My symptoms include fatigue, shortness of breath, paresthesia, insomnia, and cognitive impairment. Another common symptom of long Covid that I have in spades is post-exertional malaise, which is a fancy name for not being able to get out of bed after exercising.
The last time I ran was August 8, about four weeks ago as I write. I felt ready. For the first time in more than ten months I had no symptoms (unless you count some minor numbness in my left lower leg and foot). Having learned from past disasters that it’s impossible to be too conservative, I ran for 15 minutes at a very slow pace, quitting while I was ahead. Or so I thought.
Three days later, I woke up feeling as if I’d been dragged behind a horse. Only now am I getting back to a point where gentle walking doesn’t set me back even further. Fair to say, running isn’t an option for me at the moment, and for all I know it might never be. There’s a part of me that’s okay with this possibility. I had 40 good years as a runner. I ran in Kenya and Bulgaria, with Kara Goucher and Haile Gebrselassie, through blizzards and desert heat. Running changed my life for the better and made me the man I am today. I have no unfinished business as a runner.
Or do I?
Don’t Stop Believing
Lately I’ve been thinking a lot about Charles Barkley. The “Round Mound of Rebound” was 36 years old and playing his last season of professional basketball when he ruptured his left quadriceps tendon on December 8, 1999, during a game between his Houston Rockets and the Philadelphia 76ers. Soon after being carried off the court, the always unfiltered Barkley conceded that the injury was probably career-ending.
A part of him was okay with this possibility. After all, he’d already made the decision to retire. But a bigger part wasn’t okay. And so, six months later, on the final day of the 1999-2000 season, a less-than 100% recovered Sir Charles entered a game against the Vancouver Grizzlies during the second quarter and played (badly) for seven and a half minutes. And then he retired.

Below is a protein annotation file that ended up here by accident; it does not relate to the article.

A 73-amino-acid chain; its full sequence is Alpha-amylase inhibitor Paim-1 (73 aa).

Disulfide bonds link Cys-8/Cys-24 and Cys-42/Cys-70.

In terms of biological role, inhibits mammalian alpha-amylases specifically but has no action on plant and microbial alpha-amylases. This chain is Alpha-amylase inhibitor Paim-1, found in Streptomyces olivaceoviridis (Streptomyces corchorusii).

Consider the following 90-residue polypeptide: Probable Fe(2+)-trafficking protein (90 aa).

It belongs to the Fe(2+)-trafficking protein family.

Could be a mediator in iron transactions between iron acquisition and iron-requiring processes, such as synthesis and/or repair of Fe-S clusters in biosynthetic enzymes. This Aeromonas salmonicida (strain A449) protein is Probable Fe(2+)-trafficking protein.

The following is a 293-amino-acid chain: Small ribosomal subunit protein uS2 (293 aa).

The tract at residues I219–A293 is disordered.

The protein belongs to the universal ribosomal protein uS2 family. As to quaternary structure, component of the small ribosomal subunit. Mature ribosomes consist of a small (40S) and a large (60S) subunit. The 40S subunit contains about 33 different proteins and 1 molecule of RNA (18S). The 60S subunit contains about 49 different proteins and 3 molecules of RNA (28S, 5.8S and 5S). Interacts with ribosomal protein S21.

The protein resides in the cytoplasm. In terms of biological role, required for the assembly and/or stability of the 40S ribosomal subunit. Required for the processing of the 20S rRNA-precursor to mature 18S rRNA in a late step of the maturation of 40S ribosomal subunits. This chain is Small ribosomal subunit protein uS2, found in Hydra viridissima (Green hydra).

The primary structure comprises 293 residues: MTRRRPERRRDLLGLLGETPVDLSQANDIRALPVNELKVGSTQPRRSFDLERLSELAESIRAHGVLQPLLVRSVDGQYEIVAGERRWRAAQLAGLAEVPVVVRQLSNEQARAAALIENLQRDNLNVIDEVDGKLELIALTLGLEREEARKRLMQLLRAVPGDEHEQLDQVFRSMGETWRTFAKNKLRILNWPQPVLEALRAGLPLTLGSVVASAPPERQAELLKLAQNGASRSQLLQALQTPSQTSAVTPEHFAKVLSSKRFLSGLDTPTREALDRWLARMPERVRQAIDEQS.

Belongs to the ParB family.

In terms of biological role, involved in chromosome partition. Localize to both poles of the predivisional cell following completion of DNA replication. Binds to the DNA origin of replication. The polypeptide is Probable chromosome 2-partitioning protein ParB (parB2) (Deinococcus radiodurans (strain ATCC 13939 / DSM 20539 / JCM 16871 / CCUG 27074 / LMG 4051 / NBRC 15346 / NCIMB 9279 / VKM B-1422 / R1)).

“I can’t explain what tonight meant,” Barkley said at the post-game press conference. “I did it for me. I’ve won and lost a lot of games, but the last memory I had was being carried off the court. I couldn’t get over the mental block of being carried off the court. It was important psychologically to walk off the court on my own.”
You see where I’m going here. Charles Barkley couldn’t bear the thought of leaving a sport that had given him so much on a note of defeat, and I guess I feel the same way about running. My last official race was the 2020 Way to Cool 50K, which I quit at 8 miles because I was sick. With Covid. It sure would be nice if just one more time I could feel what it’s like to be fit and fast and confident, to finish strong.
One thing that I always noticed but never could explain about running was the way in which my racing ambitions caused everything in my life to line up behind them. When I had an important event in front of me, I was happier, nicer, more productive, an all-around better, saner person. Running has been mostly taken from me, but the one part of the experience I can still claim, if I so choose, is the dreaming part.
The dream of running again now substitutes for my prior dreams of running faster, farther, and better than ever before. I freely confess that this new goal doesn’t make me quite as happy, nice, or productive as chasing PR’s once did, but that’s only because I feel like crap all day every day. The dream of crossing one last finish line does, however, make me a saner, better person than I’d be if I just gave up, and that’s what matters. I’d even go as far as to say it probably doesn’t matter if I never achieve my goal, as long as hope doesn’t die before I do.